Crystals of Arborea

Title           Crystals of Arborea
Game Type       RPG
Company		Electronic Arts (Written by Raven Software)
Players         1
Compatibility   Not AGA
HD Installable  ?
Submission      Cathy Macdonald Profiled Reviewer

Effectively the prequel to the "Ishar" series, this game introduces the
Elven prince, Jarel, of the land of Arborea.  Arborea was corrupted by the
rule of the evil Morgoth, a banished god (direct Tolkien reference:
Morgoth, the evil Vala).  In order to destroy Morgoth, and restore the
Kingdom, Prince Jarel and his trusted companions set out on a quest to
find, and correctly place, 4 magic crystals.  This is the object of the

At the time that this game was released (about 1989? - can't recall) the
Silmarils graphics, gameplay and style were beginning to push the
envelope. They were something special.  Also this was rare - to have good
(contemporary) graphics AND gameplay.  There, 2 major pluses for the game
already!  It also introduced a view concept which I think more
RPG/Adventure could have used and advanced: That being the ability to turn
around and view your fellows.  Oddly, even Silmarils left this out with
the "Ishar" series. Perhaps too much programming/processing requirements?
The game had lovely landscape and character graphics as well as intro,
"event" and finale graphic sequences (for the time). As I recall, the
general interface was nothing special, but it functioned well.

You played the part of Jarel, principally, but you could control movement
of your team mates. The game was played in 2 different view modes - 2D for
travelling over the landscape as a team, or 3D with Jarel's POV for
exploring underground tunnels etc.  Some extra inventiveness (again, not
followed up in the sequels) was the ability to send each of your team
mates off separately to explore other areas, deal with enemy groups, etc.
This helped cover more ground, but it did leave characters vulnerable if
they were alone, weak, or in limited numbers when accosted by enemies.
The different characters were identified by coloured dots in the 2D
landscape overview mode (a monitor, rather than a TV, makes this easier on
the eyeballs).  Another novelty, was the changing light between day and
night. The latter held increased likelihood of a certain enemy encounter -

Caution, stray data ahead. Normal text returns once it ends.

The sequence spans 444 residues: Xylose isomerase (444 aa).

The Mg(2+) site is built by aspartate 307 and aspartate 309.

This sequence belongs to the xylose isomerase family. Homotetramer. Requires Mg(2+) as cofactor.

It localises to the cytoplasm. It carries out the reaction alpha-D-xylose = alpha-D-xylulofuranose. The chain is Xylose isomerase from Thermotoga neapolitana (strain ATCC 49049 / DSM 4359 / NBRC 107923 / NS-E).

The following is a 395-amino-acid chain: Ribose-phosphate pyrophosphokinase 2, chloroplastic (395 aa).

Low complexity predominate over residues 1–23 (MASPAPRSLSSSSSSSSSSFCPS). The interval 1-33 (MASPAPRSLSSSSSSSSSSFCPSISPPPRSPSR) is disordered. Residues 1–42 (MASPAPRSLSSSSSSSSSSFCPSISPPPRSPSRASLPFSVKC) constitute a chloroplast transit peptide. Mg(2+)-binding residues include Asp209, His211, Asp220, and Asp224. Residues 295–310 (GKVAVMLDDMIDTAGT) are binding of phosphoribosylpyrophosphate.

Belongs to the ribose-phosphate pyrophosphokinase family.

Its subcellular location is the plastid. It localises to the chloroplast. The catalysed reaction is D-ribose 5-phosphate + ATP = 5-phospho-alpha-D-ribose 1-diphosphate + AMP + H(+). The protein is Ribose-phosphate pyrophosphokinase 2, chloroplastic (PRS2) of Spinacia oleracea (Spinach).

the Dark Elves. Characters also had to take time out to rest, so you had
to find a (relatively) safe place.

So, how was it to play?  Even for a novice RPG-er, I reckon the difficulty
level was fine, and therefore an excellent introduction to the genre.
Although the more experienced could perhaps use something a little more
taxing, it was still a highly enjoyable romp and a nice game to call up if
you didn't want to be overtaxed, just for the pleasure of it.  However, as
hinted above, many enemy encounters could be troublesome, so
overconfidence could be penalised!  There wasn't too much wandering around
(some other RPGs fall down here) and there were few places to go without
event or encounter - trouble (especially at night) or friendly characters
e.g. in dwellings who could give you (slightly crytptic) hints. One or two
of the crystals were quite easy to find, as was one of the towers to which
a crystal belonged (hope I'm not giving too much away here?). The rest
were more tricky and risky. This was good, as it allowed encouragement,
through a little easy achievement, to embolden you for the increasingly
difficult stuff.  Also, it avoided being too linear - you could complete
the quest without having to do things/meet people/go to places in a strict

Overall?  Let me put it this way - if there was a way to make it work on
my A1200HD, I'd try to obtain it again!  Recommended, if you have a
non-AGA OS2.x machine.

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